Want to know if they’re Wanted?

Ruth, a frequent visitor to our website, wrote to us with an interesting dilemma. She’d recently hired a handyman to fix a few things at her place in Nevada, and was considering him for a much larger job. The man asked to be paid up front, in cash. While the initial work met with Ruth’s satisfaction, her gut told her that she shouldn’t place too much trust in this new handyman.

Ruth knew that the man had recently moved from Arizona and she did a criminal background check on him in that state. The search returned no results. Still, Ruth was suspicious. She’d seen the man snooping around in the bedrooms and his story about his time in Arizona felt shaky to her.

I suggested that she perform a criminal wants & warrants search on the man’s name in Nevada and also in his home state of Arizona. While he may not have convictions on his record, he could have active warrants. That could explain why he moved out of state.

I showed Ruth how to reach our Criminal Wants & Warrants page, which lists several nationwide links, like the one for the FBI Most Wanted and Department of Justice Most Wanted. There is even one for NCIS Most Wanted Fugitives. The real fugitives, not the ones that Mark Harmon tracks down on television.

Also on that directory page are the state categories for wants & warrants databases. Ruth visited the Nevada Wants & Warrants page, but there are only links for the “most wanted” fugitives in that state. Smaller profile fugitives are not listed.

Ruth then tried the Arizona Wants & Warrants page and went to the link for Maricopa County, AZ. They have a handy active warrant search page that allows you to search for warrants by name, or simply click on alphabetical letters to display all active warrants by last name. The letter M has 5249 active warrants alone!

Ruth was not surprised to find that her handyman did have an active warrant. She even used the “tip tool” feature on the Maricopa County database to send in details about the handyman, including his present whereabouts. As it turned out, he never showed up the following week for the big job. Perhaps he was picked up by local authorities and shipped back to Arizona to face the music? I told Ruth to check the active warrant site again in a week or so and see if his name had been removed.

Ruth is now looking for a more qualified handyman. If you can recommend one, let us know.

Time Off for Bad Behavior

Public records are like historical facts. Each one is part of the story of someone’s life. As we often discover when we research public records, some of those stories are quite outlandish. For example, take a look at the FBI Most Wanted List from their Cincinnati, Ohio field office, found on this criminal wants and warrants directory. The saga of Lester Edward Eubanks reads like a character back-story in an Elmore Leonard novel:

“Lester Eubanks is wanted for escaping from jail. On May 25, 1966, Eubanks was convicted of murdering a teenage girl during an attempted rape in Mansfield, Ohio. Eubanks shot the victim twice. He then returned to the victim’s location and smashed her skull with a brick. At the time of the offense, Eubanks was on bail for another attempted rape.”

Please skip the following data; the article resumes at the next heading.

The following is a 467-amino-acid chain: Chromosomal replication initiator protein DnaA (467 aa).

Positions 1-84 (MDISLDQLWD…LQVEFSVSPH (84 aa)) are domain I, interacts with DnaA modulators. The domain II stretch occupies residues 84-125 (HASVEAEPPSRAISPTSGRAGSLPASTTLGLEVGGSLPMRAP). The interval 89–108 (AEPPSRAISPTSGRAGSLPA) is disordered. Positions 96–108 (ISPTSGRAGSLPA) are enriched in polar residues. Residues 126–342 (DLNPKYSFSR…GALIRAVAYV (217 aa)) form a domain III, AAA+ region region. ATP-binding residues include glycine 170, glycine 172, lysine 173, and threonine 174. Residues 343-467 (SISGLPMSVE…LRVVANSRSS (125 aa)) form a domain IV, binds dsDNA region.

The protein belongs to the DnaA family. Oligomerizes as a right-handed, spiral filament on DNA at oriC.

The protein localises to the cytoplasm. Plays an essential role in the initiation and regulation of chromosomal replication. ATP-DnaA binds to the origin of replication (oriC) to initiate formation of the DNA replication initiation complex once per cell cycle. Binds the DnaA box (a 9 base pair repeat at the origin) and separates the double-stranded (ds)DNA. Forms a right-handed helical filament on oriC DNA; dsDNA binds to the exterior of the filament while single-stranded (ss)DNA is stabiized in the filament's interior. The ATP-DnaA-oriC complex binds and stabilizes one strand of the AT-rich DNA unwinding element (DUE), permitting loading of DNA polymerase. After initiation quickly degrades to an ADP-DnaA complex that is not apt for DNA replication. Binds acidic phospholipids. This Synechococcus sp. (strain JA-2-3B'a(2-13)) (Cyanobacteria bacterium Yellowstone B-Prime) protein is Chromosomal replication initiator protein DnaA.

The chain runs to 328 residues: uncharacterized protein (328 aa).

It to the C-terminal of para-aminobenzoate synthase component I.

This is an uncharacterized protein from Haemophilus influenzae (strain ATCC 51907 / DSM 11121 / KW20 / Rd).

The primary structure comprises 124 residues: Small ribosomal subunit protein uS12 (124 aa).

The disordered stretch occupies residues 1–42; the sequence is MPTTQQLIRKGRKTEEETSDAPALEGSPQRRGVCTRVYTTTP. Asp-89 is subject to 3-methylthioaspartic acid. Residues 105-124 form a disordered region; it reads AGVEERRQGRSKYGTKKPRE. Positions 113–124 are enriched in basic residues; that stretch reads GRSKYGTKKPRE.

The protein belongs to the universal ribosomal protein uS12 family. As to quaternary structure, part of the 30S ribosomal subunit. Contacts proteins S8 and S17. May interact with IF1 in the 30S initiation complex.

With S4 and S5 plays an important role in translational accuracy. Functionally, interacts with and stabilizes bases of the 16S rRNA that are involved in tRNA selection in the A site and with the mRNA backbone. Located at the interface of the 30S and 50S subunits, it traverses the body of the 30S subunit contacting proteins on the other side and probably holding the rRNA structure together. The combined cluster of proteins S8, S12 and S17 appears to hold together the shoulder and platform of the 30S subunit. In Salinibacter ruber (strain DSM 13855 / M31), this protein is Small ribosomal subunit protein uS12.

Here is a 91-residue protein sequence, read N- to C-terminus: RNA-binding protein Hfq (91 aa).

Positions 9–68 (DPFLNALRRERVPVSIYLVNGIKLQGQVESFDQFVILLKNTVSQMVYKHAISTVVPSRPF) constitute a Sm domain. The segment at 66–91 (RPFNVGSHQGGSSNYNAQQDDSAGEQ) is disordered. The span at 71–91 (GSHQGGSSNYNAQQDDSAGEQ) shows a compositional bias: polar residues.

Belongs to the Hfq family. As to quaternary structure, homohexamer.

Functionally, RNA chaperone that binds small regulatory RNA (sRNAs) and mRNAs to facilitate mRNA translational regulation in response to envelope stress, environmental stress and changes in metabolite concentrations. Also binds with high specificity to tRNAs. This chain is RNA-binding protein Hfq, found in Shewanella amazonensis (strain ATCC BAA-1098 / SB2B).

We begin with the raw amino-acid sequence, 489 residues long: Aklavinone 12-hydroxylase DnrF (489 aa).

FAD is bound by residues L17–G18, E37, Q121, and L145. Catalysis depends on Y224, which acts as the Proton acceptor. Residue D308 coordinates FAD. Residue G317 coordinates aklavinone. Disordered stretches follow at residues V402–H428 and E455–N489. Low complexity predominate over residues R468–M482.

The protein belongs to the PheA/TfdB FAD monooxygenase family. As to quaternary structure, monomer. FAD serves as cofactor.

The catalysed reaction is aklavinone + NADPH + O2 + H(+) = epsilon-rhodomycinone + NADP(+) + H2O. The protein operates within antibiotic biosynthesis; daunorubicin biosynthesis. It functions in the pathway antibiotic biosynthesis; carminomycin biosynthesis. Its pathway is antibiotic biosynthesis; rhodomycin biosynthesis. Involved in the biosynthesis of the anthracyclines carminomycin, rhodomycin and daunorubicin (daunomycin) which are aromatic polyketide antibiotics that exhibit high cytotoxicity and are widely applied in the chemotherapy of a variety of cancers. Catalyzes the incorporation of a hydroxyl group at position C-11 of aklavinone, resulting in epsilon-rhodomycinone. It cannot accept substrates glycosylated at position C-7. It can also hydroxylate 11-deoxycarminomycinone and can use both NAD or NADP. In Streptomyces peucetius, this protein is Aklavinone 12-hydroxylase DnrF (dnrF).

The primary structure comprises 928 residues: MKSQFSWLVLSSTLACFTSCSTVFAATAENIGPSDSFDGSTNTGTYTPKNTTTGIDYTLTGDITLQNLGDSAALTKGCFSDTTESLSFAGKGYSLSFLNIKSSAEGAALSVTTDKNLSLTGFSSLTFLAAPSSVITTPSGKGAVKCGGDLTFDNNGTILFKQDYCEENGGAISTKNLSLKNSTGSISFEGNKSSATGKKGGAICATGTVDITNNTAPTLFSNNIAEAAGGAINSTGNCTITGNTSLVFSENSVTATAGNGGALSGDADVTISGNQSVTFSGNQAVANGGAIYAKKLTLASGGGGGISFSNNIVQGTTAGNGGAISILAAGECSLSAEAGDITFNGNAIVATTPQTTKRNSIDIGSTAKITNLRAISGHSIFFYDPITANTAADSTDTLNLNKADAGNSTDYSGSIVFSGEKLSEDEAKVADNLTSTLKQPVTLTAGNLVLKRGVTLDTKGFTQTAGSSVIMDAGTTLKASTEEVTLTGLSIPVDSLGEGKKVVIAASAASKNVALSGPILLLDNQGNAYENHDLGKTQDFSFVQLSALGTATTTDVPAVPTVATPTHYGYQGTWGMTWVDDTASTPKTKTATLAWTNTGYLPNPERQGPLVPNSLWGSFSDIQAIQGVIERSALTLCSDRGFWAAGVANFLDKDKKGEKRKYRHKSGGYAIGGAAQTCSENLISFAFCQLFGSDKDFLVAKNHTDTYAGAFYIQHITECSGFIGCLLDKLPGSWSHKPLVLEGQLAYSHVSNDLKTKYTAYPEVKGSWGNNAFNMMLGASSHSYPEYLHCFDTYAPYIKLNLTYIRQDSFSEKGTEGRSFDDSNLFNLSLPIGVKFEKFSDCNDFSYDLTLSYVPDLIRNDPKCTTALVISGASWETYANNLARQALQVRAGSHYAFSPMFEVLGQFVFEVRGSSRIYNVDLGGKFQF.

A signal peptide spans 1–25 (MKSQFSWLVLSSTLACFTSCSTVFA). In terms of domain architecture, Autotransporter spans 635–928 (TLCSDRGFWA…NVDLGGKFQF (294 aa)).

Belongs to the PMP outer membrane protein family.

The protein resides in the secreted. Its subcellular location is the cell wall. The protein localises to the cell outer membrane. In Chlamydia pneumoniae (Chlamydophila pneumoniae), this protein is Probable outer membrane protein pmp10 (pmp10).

That’s absolutely horrible, but that isn’t the outlandish part. Eubanks is still at large, and as described above, he’s wanted for escaping from jail. The truth is, Eubanks didn’t exactly escape from jail. He escaped from a mall during a Christmas shopping spree. Here is the rest of the story, quoted verbatim from the FBI site:

“On December 7, 1973, Eubanks walked away from an honor assignment from the Ohio Correctional Center in Columbus, Ohio. Reportedly, Eubanks was taken to a shopping center in the south end of Columbus and dropped off to go Christmas shopping by prison officials. Eubanks failed to return to his scheduled pick-up point and was reported by prison officials as a “walkaway.” Eubanks had been sentenced to death in the electric chair, and after three unsuccessful appeals, his death sentence was commuted to life in prison. This was due to a 1972 Supreme Court decision that ruled the death penalty unconstitutional.”

So first Eubanks catches a break when the death penalty is abolished in Ohio (Note: Ohio has since reinstated the death penalty, as evidenced by this list of current death row inmates). Eubanks then asks the warden if he can buy some Christmas gifts for his family. He catches another break when the prison officials “drop him off” at a shopping center and instruct him to return an hour later for his ride back to prison.

It is hard to believe that prison officials were so gullible.

The FBI bulletin about Eubanks sprinkles in other interesting facts about the fugitive. He was a former Air Force medic (possibly in the Vietnam War?), and held menial jobs after that. He holds a degree in martial arts and a black belt in karate, and is described as a practicing Baptist. The FBI site also indicates that Eubanks was living in California in the early 1990’s. So apparently witnesses spotted him two decades after his initial escape. A federal arrest warrant was put out for him in 1996 and there is currently a $10,000 reward for information leading to Eubanks’ capture.

So if you see Mr. Eubanks, at your local shopping mall or elsewhere, do NOT try to apprehend him. Report the sighting to the FBI.